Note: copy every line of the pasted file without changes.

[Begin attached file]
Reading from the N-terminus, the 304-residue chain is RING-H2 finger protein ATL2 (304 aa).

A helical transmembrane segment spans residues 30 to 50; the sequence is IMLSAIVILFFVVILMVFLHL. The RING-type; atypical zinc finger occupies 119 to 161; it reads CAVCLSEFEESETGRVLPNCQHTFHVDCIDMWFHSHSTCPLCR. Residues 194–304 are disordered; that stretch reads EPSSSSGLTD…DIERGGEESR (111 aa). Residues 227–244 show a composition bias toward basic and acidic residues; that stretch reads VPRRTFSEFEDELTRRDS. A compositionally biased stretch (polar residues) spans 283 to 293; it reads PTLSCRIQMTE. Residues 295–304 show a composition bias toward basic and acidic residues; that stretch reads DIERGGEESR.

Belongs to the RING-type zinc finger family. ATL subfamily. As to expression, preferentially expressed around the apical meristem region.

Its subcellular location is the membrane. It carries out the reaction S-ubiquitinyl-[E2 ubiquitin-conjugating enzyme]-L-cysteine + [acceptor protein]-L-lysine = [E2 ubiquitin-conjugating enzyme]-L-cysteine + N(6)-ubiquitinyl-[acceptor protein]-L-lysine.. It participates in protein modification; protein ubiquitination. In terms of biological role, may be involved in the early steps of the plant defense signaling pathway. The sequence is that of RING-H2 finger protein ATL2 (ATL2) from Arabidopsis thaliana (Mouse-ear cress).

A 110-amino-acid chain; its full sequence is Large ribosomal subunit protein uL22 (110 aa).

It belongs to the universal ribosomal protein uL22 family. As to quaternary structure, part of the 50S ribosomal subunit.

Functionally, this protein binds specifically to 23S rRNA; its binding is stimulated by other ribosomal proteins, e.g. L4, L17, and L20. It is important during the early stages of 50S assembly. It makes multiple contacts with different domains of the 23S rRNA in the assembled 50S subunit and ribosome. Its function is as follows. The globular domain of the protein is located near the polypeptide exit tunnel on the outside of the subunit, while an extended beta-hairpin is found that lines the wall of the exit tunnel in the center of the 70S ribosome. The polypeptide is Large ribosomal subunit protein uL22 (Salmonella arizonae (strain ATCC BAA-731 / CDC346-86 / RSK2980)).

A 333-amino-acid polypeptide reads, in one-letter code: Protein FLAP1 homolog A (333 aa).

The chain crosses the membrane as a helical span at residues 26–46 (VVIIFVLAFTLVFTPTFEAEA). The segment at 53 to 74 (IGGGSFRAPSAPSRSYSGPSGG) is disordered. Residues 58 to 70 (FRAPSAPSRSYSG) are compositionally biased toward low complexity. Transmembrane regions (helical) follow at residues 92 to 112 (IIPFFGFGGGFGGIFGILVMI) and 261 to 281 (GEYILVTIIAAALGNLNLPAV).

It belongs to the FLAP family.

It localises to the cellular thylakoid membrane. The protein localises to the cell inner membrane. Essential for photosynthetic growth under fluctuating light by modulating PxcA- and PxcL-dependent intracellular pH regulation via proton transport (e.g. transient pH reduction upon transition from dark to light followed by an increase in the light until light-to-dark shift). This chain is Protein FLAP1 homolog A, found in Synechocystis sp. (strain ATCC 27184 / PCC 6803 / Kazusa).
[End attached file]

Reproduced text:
Reading from the N-terminus, the 304-residue chain is RING-H2 finger protein ATL2 (304 aa).

A helical transmembrane segment spans residues 30 to 50; the sequence is IMLSAIVILFFVVILMVFLHL. The RING-type; atypical zinc finger occupies 119 to 161; it reads CAVCLSEFEESETGRVLPNCQHTFHVDCIDMWFHSHSTCPLCR. Residues 194–304 are disordered; that stretch reads EPSSSSGLTD…DIERGGEESR (111 aa). Residues 227–244 show a composition bias toward basic and acidic residues; that stretch reads VPRRTFSEFEDELTRRDS. A compositionally biased stretch (polar residues) spans 283 to 293; it reads PTLSCRIQMTE. Residues 295–304 show a composition bias toward basic and acidic residues; that stretch reads DIERGGEESR.

Belongs to the RING-type zinc finger family. ATL subfamily. As to expression, preferentially expressed around the apical meristem region.

Its subcellular location is the membrane. It carries out the reaction S-ubiquitinyl-[E2 ubiquitin-conjugating enzyme]-L-cysteine + [acceptor protein]-L-lysine = [E2 ubiquitin-conjugating enzyme]-L-cysteine + N(6)-ubiquitinyl-[acceptor protein]-L-lysine.. It participates in protein modification; protein ubiquitination. In terms of biological role, may be involved in the early steps of the plant defense signaling pathway. The sequence is that of RING-H2 finger protein ATL2 (ATL2) from Arabidopsis thaliana (Mouse-ear cress).

A 110-amino-acid chain; its full sequence is Large ribosomal subunit protein uL22 (110 aa).

It belongs to the universal ribosomal protein uL22 family. As to quaternary structure, part of the 50S ribosomal subunit.

Functionally, this protein binds specifically to 23S rRNA; its binding is stimulated by other ribosomal proteins, e.g. L4, L17, and L20. It is important during the early stages of 50S assembly. It makes multiple contacts with different domains of the 23S rRNA in the assembled 50S subunit and ribosome. Its function is as follows. The globular domain of the protein is located near the polypeptide exit tunnel on the outside of the subunit, while an extended beta-hairpin is found that lines the wall of the exit tunnel in the center of the 70S ribosome. The polypeptide is Large ribosomal subunit protein uL22 (Salmonella arizonae (strain ATCC BAA-731 / CDC346-86 / RSK2980)).

A 333-amino-acid polypeptide reads, in one-letter code: Protein FLAP1 homolog A (333 aa).

The chain crosses the membrane as a helical span at residues 26–46 (VVIIFVLAFTLVFTPTFEAEA). The segment at 53 to 74 (IGGGSFRAPSAPSRSYSGPSGG) is disordered. Residues 58 to 70 (FRAPSAPSRSYSG) are compositionally biased toward low complexity. Transmembrane regions (helical) follow at residues 92 to 112 (IIPFFGFGGGFGGIFGILVMI) and 261 to 281 (GEYILVTIIAAALGNLNLPAV).

It belongs to the FLAP family.

It localises to the cellular thylakoid membrane. The protein localises to the cell inner membrane. Essential for photosynthetic growth under fluctuating light by modulating PxcA- and PxcL-dependent intracellular pH regulation via proton transport (e.g. transient pH reduction upon transition from dark to light followed by an increase in the light until light-to-dark shift). This chain is Protein FLAP1 homolog A, found in Synechocystis sp. (strain ATCC 27184 / PCC 6803 / Kazusa).